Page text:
• Any other type of foul will not result into a free throw being awarded until a certain number of fouls have been accumulated during a half (half of the time of game). Once that right number is reached, then the player who was fouled is awarded with a '1-and-1' opportunity. If he makes his first free throw, he gets to attempt a second free throw then. If he misses the first shot, the ball is live on the rebound.

 

NOTE: A rebound is ascribed to a team when it gains possession of the ball after any missed shot/basket that is not cleared by any single player (e.g., bounced directly off the rim of the hoop of basket out of bounds). 

 

Fouls and Violations 


FOULS

Personal fouls: An attempt to illegally disadvantage the opponent through certain types of physical contact is called a personal foul. These are mostly committed by defensive players; nevertheless, they can still be committed by offensive players as well. These include any type of illegal physical contact, which are:

  • Pushing
  • Hitting
  • Holding
  • Slapping
  • Illegal pick/screen: when an offensive player is moving.

Screening is when an offensive player puts forward out a limb and makes physical contact with a defender in an attempt to block the path of the defender or make him fall.

Players who are fouled either receive the ball to pass the inbounds again or get one or more free throws if they are fouled shooting, depending on whether the shot was successful or not. These are called personal foul penalties.

Personal Foul penalties:

  • 3 free throws are awarded if the player has done a foul while shooting for a 3-point goal and he misses the shot but he/she makes the goal anyway, he/she is awarded with one free throw. Thus, he/she can score four points this way.
  • Inbounds- The ball is given to the team the foul was committed upon, if fouled while not shooting. The team gets the ball at the nearest side (or baseline) out of the bounds, and have only 5 seconds to pass the ball onto the court back.
  • One & one- If the team committing the foul makes 7 or more fouls in the game, then the player who was fouled is awarded with one free throw. If he is able to make the first shot, he is awarded with another free throw.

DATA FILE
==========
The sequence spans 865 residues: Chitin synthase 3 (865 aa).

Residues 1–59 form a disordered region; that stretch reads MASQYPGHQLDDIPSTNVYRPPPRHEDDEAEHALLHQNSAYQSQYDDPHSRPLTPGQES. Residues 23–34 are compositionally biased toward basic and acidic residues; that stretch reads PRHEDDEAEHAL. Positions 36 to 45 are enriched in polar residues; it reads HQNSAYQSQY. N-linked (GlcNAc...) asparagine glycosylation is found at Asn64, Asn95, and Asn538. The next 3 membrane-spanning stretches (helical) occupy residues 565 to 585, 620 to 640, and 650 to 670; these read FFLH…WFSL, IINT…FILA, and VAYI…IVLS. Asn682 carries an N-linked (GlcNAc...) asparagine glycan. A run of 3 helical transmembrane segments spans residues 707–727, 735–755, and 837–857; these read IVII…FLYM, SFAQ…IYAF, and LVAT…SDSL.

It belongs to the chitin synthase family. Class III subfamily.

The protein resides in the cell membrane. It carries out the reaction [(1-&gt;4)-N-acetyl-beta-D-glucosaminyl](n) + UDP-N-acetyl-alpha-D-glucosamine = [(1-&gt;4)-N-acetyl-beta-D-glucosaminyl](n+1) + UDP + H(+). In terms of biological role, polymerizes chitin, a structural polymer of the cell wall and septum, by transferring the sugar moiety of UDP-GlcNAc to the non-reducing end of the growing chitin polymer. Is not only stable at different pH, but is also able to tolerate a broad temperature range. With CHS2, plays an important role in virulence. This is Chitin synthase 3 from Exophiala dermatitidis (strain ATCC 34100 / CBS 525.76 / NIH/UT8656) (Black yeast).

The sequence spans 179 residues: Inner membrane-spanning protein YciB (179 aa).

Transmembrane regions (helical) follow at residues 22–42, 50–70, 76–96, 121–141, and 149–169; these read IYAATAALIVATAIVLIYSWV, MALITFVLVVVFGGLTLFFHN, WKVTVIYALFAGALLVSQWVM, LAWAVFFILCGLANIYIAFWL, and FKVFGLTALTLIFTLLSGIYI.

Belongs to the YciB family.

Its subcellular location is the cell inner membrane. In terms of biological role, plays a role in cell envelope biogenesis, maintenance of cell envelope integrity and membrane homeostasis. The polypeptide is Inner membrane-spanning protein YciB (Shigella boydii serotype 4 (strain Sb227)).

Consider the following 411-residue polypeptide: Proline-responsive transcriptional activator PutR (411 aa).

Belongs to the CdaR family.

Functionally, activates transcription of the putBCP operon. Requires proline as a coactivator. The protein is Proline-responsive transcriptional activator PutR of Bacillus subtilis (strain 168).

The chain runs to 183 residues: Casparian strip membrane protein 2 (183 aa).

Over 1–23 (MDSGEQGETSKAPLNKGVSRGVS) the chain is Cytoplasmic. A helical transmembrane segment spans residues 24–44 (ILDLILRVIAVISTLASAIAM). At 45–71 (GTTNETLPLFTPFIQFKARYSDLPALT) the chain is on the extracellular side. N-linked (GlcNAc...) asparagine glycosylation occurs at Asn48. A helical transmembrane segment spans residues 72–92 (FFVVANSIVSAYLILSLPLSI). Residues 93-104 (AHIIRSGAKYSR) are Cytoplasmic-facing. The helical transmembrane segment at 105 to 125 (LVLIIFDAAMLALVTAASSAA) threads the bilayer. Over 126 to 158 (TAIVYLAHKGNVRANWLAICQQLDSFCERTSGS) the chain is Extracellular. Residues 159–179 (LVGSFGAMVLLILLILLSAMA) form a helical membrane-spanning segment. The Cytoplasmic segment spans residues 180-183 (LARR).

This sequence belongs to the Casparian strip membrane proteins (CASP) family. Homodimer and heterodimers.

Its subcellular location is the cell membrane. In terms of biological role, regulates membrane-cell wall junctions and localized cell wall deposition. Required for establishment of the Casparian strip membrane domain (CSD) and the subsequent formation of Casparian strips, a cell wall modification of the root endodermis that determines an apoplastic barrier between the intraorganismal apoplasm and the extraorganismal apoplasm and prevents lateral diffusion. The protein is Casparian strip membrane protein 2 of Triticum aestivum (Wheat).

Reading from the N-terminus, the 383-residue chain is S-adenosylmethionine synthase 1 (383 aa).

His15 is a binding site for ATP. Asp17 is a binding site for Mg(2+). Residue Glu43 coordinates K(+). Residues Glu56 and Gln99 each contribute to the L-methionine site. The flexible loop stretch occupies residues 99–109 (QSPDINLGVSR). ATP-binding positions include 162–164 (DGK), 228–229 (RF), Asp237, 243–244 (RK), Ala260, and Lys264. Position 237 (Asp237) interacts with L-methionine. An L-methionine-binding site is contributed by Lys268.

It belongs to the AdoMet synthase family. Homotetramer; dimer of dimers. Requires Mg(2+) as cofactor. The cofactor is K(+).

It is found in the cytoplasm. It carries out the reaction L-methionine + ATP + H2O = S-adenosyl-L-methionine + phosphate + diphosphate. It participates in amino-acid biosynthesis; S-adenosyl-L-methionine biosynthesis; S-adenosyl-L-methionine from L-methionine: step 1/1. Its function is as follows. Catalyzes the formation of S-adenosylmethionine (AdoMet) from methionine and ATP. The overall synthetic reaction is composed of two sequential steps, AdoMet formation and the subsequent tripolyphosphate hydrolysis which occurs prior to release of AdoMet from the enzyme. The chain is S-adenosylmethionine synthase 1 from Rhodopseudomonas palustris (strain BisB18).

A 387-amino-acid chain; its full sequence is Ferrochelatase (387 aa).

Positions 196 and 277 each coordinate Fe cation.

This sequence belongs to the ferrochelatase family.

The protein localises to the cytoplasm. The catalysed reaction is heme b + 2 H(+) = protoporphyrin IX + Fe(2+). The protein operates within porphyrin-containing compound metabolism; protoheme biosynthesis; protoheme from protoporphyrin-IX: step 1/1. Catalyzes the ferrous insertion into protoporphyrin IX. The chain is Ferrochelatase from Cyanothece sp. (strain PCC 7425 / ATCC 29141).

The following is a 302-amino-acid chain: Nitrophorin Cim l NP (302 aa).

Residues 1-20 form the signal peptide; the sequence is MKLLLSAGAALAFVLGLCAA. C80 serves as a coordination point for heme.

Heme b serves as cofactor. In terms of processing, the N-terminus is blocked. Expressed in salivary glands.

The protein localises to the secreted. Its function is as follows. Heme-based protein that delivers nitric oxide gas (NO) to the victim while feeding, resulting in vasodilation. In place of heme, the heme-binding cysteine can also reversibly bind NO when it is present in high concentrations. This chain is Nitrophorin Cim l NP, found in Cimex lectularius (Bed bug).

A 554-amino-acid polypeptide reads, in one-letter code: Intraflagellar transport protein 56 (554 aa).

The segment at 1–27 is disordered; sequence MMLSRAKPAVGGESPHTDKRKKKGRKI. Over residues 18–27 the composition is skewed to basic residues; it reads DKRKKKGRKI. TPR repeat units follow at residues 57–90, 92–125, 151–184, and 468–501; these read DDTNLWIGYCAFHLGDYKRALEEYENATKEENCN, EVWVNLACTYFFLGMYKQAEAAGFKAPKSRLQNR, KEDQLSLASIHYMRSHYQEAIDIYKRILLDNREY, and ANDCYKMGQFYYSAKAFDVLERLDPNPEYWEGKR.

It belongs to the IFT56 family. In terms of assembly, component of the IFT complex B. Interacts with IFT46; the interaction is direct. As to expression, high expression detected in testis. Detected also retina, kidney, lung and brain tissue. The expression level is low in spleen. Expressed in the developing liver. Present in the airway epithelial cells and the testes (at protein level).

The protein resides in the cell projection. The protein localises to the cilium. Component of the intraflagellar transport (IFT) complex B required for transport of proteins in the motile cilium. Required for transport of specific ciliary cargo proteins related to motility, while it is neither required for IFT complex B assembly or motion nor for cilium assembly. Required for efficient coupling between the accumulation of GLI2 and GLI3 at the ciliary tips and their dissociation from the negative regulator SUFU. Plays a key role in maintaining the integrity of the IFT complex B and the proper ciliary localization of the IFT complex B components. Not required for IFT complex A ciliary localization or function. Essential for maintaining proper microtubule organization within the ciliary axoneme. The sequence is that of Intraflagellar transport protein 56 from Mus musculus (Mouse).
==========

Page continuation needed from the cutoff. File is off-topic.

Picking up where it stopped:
For NBA, if the team exceeds 4 fouls in NBA– the opposing team is awarded 1-2 throws on all subsequent non-shooting fouls for that period.

  • In case team committing the foul has 10 or more fouls in, then the fouled player receives 2 free throws.

There are various other categories of fouls like:

  1. Technical fouls, which are charged for violations of several rules which include failure to properly record a player in the scorebook, or for unsportsmanlike conduct. It is about the manners of the game. Foul language, obscene gestures, and even arguing can be considered as a technical foul. It can be committed by either a player of the coach.

These fouls result in 1-2 free throws, which may be taken by any of the five players of the team on the court at the moment. Repetition of technical fouls can result in disqualification of the team.

         2. A blatant foul involving any kind of physical contact that is either with no reason or excessive to steal the ball is called an intentional foul, which according to              NBA is a flagrant foul

This foul result into free throws and the offense retains the possession of the ball after the free throws.

        3. In FIBA, a foul resulting in expulsion is called a disqualifying foul, while in leagues other than NBA, such a foul is known as flagrant.